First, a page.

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Left 4 Dead Impressions: Sloppy Seconds

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EA had Valve and Turtle Rock's Left 4 Dead on hand at last week's EA3 event, a title it had just shown last month at the EA Games Spring Break get together. Crecente already handed in his largely comprehensive take on Left 4 Dead, but since this was my first go with the cooperative zombie killer, I thought I'd chime in. As a die hard fan of all things zombie, this was the title I was eying from across the room while waiting my turn on Skate It.

Playing the Steam version via local four-player set up, we ran through one of L4D's scenarios, likely the exact same one that EA showed last month. It involves a run through city streets and subway tunnels choked with undead (that's the fun undead, the sprinting, we-really-want-your-brains undead). The scenario ends in a dramatic helicopter rescue on a hospital rooftop and thousands upon thousands of bullet-ridden zombie corpses.


Getting there was all the fun.

Left 4 Dead is very much survival horror for the new generation, a white-knuckle paced take on zombie games. It's a step up in panic on par with the speed boost that the walking dead have been fortunate to receive via films like 28 Days Later and the Dawn of the Dead remake. Trying to not only keep pace with your squadmates—and ensure that they don't get ensnared by a zombie tongue—but also with the parade of rotting hordes forces the player to focus like a laser between safe rooms.

Ammo may not be impossible to find, but unless one conserves, you might find yourself resorting to pistols. During one heavy sequence, I was depleted to nothing, relying on melee attacks to survive. You can restock at the safe room checkpoints found throughout each level, but it does pay to keep an eye on your ammo usage.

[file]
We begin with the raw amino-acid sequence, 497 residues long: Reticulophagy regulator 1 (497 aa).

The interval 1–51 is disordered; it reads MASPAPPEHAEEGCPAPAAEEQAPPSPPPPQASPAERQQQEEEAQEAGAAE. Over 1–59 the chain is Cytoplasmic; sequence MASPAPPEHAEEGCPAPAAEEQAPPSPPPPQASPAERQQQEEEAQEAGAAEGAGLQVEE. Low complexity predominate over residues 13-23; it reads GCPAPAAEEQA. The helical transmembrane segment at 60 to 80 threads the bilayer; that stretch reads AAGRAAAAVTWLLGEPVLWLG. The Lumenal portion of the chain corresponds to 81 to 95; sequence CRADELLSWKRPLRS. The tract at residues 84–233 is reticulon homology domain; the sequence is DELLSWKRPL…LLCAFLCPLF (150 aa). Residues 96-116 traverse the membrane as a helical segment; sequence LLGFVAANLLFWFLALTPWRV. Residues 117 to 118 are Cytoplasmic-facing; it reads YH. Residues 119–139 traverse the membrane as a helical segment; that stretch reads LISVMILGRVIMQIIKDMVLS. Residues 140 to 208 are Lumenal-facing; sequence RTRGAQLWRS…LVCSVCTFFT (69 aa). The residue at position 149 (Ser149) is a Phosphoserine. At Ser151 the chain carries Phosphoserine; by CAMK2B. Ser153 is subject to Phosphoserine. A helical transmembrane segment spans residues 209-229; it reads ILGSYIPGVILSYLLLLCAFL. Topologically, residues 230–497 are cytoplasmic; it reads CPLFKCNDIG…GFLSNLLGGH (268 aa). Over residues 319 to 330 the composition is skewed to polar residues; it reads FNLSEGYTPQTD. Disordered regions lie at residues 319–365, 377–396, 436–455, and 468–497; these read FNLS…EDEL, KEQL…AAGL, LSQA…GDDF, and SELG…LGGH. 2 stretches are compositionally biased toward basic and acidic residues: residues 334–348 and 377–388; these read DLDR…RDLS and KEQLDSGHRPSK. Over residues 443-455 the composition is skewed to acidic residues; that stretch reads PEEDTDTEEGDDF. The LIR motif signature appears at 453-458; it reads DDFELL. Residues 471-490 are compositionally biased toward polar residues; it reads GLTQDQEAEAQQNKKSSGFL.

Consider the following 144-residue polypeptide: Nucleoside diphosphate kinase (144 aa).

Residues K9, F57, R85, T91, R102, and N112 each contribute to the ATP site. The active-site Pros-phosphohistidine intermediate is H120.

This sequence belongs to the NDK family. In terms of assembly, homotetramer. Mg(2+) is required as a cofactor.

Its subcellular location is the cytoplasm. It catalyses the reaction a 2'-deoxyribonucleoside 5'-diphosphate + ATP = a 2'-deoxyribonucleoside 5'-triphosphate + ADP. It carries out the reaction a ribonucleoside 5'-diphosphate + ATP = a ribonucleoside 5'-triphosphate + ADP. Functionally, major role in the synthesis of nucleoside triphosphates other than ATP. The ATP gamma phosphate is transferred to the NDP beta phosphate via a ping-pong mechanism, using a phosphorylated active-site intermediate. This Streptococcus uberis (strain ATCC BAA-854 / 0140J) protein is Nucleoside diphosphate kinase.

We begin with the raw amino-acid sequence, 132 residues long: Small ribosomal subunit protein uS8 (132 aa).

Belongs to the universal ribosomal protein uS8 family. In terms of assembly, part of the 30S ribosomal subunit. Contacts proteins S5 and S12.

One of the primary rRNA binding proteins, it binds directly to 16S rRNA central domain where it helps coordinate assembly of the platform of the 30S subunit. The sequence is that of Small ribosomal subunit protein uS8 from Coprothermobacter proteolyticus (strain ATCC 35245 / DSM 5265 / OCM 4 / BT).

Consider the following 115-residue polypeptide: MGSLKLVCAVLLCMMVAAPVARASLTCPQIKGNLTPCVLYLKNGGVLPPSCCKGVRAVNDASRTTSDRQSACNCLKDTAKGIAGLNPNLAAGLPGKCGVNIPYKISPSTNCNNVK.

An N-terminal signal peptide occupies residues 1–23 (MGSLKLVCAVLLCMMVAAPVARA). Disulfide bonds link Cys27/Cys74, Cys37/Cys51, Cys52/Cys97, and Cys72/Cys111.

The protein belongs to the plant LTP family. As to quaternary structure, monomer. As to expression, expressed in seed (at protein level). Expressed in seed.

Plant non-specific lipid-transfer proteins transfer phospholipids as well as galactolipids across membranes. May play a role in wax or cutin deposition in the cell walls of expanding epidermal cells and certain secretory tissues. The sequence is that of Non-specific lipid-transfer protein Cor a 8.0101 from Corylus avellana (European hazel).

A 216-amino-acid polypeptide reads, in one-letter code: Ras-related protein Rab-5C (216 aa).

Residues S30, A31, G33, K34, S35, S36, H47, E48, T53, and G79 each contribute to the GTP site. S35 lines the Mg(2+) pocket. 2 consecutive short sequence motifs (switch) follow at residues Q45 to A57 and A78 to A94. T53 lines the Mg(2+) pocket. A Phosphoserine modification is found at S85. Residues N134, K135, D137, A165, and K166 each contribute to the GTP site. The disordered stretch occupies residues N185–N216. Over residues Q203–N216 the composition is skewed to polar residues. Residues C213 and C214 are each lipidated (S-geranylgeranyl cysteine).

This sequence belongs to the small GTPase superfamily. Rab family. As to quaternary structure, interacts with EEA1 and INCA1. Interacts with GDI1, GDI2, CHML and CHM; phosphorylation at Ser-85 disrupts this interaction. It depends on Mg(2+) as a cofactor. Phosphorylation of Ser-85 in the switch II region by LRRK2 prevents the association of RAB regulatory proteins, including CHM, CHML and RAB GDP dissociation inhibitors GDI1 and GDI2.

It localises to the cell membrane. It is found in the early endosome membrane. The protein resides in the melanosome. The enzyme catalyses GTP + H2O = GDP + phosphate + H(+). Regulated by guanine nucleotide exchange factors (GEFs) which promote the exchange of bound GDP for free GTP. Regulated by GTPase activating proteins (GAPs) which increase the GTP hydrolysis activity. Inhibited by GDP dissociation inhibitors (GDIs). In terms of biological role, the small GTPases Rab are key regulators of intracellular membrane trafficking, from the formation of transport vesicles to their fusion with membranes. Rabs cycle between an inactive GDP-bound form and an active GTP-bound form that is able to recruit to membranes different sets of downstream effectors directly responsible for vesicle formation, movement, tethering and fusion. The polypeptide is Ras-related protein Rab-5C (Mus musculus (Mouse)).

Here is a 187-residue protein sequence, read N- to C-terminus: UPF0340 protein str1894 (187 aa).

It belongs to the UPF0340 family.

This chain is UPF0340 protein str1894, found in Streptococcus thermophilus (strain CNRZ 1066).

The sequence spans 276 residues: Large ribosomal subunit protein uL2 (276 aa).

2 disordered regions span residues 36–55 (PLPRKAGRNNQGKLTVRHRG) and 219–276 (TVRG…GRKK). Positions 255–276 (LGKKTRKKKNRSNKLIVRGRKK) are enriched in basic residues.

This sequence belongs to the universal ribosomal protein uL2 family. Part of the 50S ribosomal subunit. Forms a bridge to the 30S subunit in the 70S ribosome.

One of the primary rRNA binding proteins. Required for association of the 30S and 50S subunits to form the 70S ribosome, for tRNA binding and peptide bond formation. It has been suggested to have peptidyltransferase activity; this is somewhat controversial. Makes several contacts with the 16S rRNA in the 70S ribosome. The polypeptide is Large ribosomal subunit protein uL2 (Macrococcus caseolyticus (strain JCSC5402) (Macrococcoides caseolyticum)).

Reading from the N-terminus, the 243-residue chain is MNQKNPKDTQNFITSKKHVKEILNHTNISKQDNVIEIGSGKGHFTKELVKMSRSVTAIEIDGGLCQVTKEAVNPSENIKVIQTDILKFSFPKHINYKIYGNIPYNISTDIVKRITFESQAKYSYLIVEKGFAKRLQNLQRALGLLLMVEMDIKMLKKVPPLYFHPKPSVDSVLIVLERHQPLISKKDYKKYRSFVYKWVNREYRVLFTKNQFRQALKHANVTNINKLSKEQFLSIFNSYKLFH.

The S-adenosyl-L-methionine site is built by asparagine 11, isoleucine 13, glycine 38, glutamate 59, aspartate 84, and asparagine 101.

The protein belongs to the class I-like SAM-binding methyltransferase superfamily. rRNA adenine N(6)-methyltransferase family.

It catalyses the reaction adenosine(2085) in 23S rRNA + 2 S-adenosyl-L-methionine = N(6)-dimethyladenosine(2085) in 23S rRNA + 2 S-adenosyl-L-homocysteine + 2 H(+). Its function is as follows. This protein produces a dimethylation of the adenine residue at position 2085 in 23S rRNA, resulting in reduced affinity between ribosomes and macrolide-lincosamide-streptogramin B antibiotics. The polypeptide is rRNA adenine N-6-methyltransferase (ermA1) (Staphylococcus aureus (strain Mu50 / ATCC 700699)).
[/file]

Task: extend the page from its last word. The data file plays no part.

Aim will definitely be rewarded elsewhere in the form of not killing your teammates, something I may have been guilty of at one point. Fortunately, helpful icons pop up with important info like "Don't shoot your teammates!" and "Heal your friend!", an ever present reminder that there is no "I" in "team", but that there are two in "Friendly fire."


There are some nice touches scattered throughout that make Left 4 Dead stand out and these pop-up warnings come into play elsewhere. For example, in one area, you are warned that zombies don't like car alarms. In fact, they become enraged when they hear them. Unfortunately, it's sometimes hard to avoid hitting an alarmed car and rage sets in. You'll also see pop-ups that essentially say "Pull this level and expect mass hysteria." It's funnier when Valve does it.

Also funny? Zombies in hospital gowns.

Crecente mentioned the variety one will see in the Left 4 Dead bestiary, but didn't break it down. Here's what we saw.


In addition to the stock John Q. Zombie who can sprint, jump, climb and drop from above in an attempt to score some sweet gray matter, you'll face some more random spawns. Tanks, which you can hear coming yards away, will take multiple clips to bring down. Boomers will blow their guts all over you, making you a beacon for the undead. Witches will simply kick your ass. Better to leave them alone, but if you don't have a choice, you'd better unload on them as a team or you're going to get your head handed to you. Keep quiet and she may not notice you, but in the sewer we found ourselves in, we had little choice but to settle our differences with bullets.

And watch out for zombie vomit. It's rough on the eyes.

Left 4 Dead managed to keep the frenetic pace of mowing down zombie hordes at a fun and frenzied level through at least one level. We hope that the excitement can be maintained throughout the game's five scenarios. It's looking good so far and we expect to be pre-loading this one in anticipation of its November 4th release date.


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